Spain in disarray as Julen Lopetegui is sacked and replaced by Fernando Hierro just two days before World Cup opener against Portugal

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The World Cup had its first shock before a ball was even kicked, when Spain boss Julen Lopetegui was axed two days before the side's opener against Portugal. (AFP)
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Fernando Hierro, in his pomp at Real Madrid, is the new manager of Spain. (Getty Images)
Updated 13 June 2018
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Spain in disarray as Julen Lopetegui is sacked and replaced by Fernando Hierro just two days before World Cup opener against Portugal

  • Shock in Russia as Spain axe Lopetegui after move to Real Madrid was announced.
  • Set to face Group B rivals Portugal on Friday as Fernando Hierro takes over.

LONDON: Spanish Football Federation President Luis Rubiales said he had no choice but to sack Julen Lopetegui, replacing him with Fernando Hierro, after he agreed to join Real Madrid without informing the Federation.
The decision throws the team, one of the favorites to lift the trophy on July 15, into disarray just two days before their World Cup opener against arch-rivals Portugal.
To say this is not ideal preparation for both that match and the rest of the tournament is an understatement, but Rubiales insisted the federation was “forced” to take action.
”It’s the Spanish team. You cannot do things this way,” Rubiales said.
Rubiales said the situation was “very complicated” but believes the coaching staff will “do everything in their power” to help Spain succeed in Russia.
“I admire Julen a lot, I respect him a lot, I think he’s a top trainer and that makes it more difficult to make the decision,” said Rubiales.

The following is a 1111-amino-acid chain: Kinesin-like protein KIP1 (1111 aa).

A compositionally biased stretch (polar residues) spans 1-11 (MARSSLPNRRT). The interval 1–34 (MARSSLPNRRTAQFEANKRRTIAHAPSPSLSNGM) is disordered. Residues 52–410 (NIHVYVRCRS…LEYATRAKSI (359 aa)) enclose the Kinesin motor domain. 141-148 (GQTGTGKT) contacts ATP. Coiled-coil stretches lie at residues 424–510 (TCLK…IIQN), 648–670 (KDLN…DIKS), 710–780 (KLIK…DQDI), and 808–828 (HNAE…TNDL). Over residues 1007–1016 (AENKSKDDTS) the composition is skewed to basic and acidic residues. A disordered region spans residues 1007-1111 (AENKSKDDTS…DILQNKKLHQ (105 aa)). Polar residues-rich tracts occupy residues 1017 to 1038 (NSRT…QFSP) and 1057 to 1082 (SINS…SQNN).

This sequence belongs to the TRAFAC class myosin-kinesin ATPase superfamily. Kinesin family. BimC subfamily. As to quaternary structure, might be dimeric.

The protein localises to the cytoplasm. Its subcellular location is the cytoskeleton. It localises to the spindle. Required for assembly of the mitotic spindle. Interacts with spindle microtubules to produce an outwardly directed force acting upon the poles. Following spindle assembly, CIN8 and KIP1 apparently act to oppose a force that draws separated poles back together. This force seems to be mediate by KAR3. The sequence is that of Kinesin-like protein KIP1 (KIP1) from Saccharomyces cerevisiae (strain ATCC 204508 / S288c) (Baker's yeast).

“I don’t feel betrayed. Lopetegui, while he’s been with us, has done impeccable work.
“I know it’s a very difficult situation. I know there’s going to be criticism whatever I do.
“I’m sure this will, in time, make us stronger.”

The 50-year-old Hierro’s only real coaching experience came when he was in charge of second division Spanish outfit Oviedo for one season.


‘Man, I was so surprised’: Saudi Olympian Al-Muawi clinches bronze in Argentina games

The podium for the Athletics Mens 200m: Haruto Deguchi JPN (centre, Gold Medalist), Daniel Huller HUN (left, Silver Medalist) and Mohammed Duhaim M Almuawi KSA (right, Bronze Medalist) at the Athletics Field, Youth Olympic Park. The Youth Olympic Games, Buenos Aires, Argentina, Tuesday 16th October 2018. Photo: Ivo Gonzalez for OIS/IOC. (Handout image supplied by OIS/IOC)
Updated 17 October 2018
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‘Man, I was so surprised’: Saudi Olympian Al-Muawi clinches bronze in Argentina games

  • Al-Muawi has been racing hurdles for five years after picking it out as a sport he could excel in at the age of 12

BUENOS AIRES: With his bag packed and preparing to leave the Youth Olympic Park one last time on Tuesday night, Mohammed Al-Muawi was called back to the scene of the 400-metres Hurdles event, in which he had just finished fourth overall. With doping officials thronged at the entrance, he assumed he must have been randomly selected for testing. Instead, he got the news he will now never forget.

The 17-year-old Saudi is an Olympic bronze medallist.